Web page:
Eugene Hideaway Bridges is everything a fine bluesman is supposed to be: truthful, rough, and simple but never simplistic. He’s also a whole lot more. For as long as he can take another breath, he will not be painted into a corner stylistically or logistically. He plays blues, gospel, a little country and a lot of soul, and he does it from Pittsburgh to Perth, New Orleans to Tokyo.

“Am I gonna wait until someone they consider the right color comes along and writes (a particular song that isn’t a blues)? Am I supposed to forget my grandmother is part white? She’s also part Navajo on my daddy’s side, and my mama is African American and Cherokee.

“I’m supposed to forget that part of my family just because we weren’t 100% black or 100% that? I don’t consider myself a black man. I consider myself a MAN. I don’t consider myself a blues artist. I’m an artist who writes blues, who writes gospel, who writes R&B because all of that is a part of me.”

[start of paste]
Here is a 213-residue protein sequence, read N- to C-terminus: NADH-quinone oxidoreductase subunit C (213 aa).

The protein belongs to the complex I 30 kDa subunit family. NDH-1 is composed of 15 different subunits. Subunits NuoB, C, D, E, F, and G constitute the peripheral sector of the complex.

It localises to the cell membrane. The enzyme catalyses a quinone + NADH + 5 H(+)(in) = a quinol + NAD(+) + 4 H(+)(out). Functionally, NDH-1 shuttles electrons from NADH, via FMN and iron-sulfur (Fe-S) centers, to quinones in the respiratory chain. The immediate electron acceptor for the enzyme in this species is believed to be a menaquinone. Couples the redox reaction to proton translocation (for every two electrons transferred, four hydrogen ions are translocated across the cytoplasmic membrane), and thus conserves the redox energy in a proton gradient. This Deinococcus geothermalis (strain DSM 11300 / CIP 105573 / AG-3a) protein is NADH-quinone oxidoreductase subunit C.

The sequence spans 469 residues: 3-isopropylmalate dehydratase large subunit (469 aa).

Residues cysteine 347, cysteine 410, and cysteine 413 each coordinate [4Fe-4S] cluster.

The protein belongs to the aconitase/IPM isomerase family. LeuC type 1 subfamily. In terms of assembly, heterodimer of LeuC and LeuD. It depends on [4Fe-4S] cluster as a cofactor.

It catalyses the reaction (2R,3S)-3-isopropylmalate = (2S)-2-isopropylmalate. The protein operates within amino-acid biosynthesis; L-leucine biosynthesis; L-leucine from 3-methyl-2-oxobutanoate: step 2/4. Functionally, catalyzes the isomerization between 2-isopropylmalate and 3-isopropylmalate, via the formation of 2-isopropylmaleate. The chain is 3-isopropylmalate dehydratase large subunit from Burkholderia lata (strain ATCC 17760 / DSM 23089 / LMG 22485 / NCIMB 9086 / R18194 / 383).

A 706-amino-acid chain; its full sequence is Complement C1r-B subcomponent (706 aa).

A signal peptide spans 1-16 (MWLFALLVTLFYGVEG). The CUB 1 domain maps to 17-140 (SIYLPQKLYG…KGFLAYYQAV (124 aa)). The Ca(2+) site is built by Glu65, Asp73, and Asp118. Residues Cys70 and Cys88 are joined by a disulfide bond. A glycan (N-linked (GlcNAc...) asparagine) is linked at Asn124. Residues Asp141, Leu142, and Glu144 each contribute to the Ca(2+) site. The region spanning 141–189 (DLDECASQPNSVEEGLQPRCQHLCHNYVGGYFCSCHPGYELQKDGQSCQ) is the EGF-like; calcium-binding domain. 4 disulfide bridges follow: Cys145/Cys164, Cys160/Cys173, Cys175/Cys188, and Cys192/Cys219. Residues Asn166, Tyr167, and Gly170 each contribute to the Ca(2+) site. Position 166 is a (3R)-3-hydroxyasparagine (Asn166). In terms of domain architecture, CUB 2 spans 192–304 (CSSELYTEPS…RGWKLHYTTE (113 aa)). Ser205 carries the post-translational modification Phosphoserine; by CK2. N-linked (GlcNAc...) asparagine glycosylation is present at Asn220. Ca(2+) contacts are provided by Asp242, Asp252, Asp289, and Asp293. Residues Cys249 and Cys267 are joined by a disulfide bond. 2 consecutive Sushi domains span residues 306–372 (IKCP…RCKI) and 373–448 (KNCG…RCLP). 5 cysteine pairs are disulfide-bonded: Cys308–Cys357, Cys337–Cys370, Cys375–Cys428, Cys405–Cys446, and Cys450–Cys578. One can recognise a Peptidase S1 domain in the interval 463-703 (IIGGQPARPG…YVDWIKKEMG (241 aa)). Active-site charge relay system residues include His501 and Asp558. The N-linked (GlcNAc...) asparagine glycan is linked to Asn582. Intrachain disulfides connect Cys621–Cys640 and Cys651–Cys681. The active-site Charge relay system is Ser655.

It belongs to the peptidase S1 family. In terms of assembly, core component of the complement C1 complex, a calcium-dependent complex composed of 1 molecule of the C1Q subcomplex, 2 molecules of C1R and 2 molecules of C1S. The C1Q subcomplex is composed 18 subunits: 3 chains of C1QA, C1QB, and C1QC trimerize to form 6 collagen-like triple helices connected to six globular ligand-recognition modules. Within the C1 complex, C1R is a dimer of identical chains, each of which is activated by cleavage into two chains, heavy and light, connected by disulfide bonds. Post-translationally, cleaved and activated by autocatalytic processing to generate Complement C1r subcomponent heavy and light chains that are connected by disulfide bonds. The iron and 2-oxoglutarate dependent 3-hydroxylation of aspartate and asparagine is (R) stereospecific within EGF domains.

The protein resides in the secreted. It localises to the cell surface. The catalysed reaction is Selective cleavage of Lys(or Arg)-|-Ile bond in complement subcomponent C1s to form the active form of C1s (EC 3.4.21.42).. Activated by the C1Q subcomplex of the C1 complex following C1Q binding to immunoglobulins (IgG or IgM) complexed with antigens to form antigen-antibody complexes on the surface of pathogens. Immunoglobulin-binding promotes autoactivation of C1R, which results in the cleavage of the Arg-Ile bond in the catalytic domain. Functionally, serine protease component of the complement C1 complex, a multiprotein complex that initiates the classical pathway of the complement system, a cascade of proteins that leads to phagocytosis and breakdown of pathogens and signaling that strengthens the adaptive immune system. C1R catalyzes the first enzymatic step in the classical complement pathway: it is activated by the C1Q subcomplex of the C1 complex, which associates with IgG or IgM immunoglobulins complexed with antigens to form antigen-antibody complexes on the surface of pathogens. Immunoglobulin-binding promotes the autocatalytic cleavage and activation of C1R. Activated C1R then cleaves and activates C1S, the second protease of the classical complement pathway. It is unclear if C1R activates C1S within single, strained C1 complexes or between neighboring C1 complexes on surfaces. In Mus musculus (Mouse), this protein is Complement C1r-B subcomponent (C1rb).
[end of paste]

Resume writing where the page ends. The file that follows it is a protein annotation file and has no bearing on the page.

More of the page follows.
Yes, Eugene Hideaway Bridges is the perfect blues artist to discuss a century of uneasy relationships between secular and sacred music. He learned how to play guitar from his daddy, Hideaway Slim, in 1965 at age two. Daddy was both a preacher and a blues artist, a combination rare for a generation that drew a line in the sand between gospel and blues.

The late John Campbell told me a story about searching out Son House to learn some of his secret licks. He found the aging blues master in Rochester, New York, but was somewhat taken aback when Son’s wife demanded the two retire to the front porch for the lesson.

She wasn’t about to have the devil’s music permeate her home.

House died in 1988 at 86, and Campbell passed in ’93 at 41. But even today, the relationship between the blues and gospel can be an awkward one. “There’s still a line in the sand. That’s why the rest of the world never heard of Hideaway Slim,” says Bridges whose blues cross that line in nine solo albums, eight of them on Armadillo Records out of England. Bridges’ heritage includes touring with one of gospel music’s most enduring legends, The Mighty Clouds of Joy.